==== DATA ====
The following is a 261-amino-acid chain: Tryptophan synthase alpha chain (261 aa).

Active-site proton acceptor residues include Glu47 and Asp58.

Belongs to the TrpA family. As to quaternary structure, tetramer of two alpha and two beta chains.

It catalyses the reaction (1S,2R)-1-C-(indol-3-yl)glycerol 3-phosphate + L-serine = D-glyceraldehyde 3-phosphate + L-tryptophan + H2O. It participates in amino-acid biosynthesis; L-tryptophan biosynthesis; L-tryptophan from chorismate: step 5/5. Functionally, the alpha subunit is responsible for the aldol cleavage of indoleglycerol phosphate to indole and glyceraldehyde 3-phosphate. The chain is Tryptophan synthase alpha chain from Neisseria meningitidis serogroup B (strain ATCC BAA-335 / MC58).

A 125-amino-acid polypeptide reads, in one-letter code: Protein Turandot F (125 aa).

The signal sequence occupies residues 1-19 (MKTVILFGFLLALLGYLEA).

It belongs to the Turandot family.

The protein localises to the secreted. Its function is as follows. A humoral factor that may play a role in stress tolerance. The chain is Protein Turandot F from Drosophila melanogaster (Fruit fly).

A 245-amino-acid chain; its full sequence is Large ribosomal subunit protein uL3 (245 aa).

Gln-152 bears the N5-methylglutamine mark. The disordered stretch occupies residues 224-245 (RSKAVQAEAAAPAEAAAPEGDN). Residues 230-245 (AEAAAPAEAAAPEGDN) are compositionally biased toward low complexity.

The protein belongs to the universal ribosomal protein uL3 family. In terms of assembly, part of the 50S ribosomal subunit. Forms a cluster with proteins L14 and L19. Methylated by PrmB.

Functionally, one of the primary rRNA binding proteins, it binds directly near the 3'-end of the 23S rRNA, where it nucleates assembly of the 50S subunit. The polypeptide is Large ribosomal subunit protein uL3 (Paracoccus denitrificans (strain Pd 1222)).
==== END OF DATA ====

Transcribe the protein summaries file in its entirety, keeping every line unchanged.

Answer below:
The following is a 261-amino-acid chain: Tryptophan synthase alpha chain (261 aa).

Active-site proton acceptor residues include Glu47 and Asp58.

Belongs to the TrpA family. As to quaternary structure, tetramer of two alpha and two beta chains.

It catalyses the reaction (1S,2R)-1-C-(indol-3-yl)glycerol 3-phosphate + L-serine = D-glyceraldehyde 3-phosphate + L-tryptophan + H2O. It participates in amino-acid biosynthesis; L-tryptophan biosynthesis; L-tryptophan from chorismate: step 5/5. Functionally, the alpha subunit is responsible for the aldol cleavage of indoleglycerol phosphate to indole and glyceraldehyde 3-phosphate. The chain is Tryptophan synthase alpha chain from Neisseria meningitidis serogroup B (strain ATCC BAA-335 / MC58).

A 125-amino-acid polypeptide reads, in one-letter code: Protein Turandot F (125 aa).

The signal sequence occupies residues 1-19 (MKTVILFGFLLALLGYLEA).

It belongs to the Turandot family.

The protein localises to the secreted. Its function is as follows. A humoral factor that may play a role in stress tolerance. The chain is Protein Turandot F from Drosophila melanogaster (Fruit fly).

A 245-amino-acid chain; its full sequence is Large ribosomal subunit protein uL3 (245 aa).

Gln-152 bears the N5-methylglutamine mark. The disordered stretch occupies residues 224-245 (RSKAVQAEAAAPAEAAAPEGDN). Residues 230-245 (AEAAAPAEAAAPEGDN) are compositionally biased toward low complexity.

The protein belongs to the universal ribosomal protein uL3 family. In terms of assembly, part of the 50S ribosomal subunit. Forms a cluster with proteins L14 and L19. Methylated by PrmB.

Functionally, one of the primary rRNA binding proteins, it binds directly near the 3'-end of the 23S rRNA, where it nucleates assembly of the 50S subunit. The polypeptide is Large ribosomal subunit protein uL3 (Paracoccus denitrificans (strain Pd 1222)).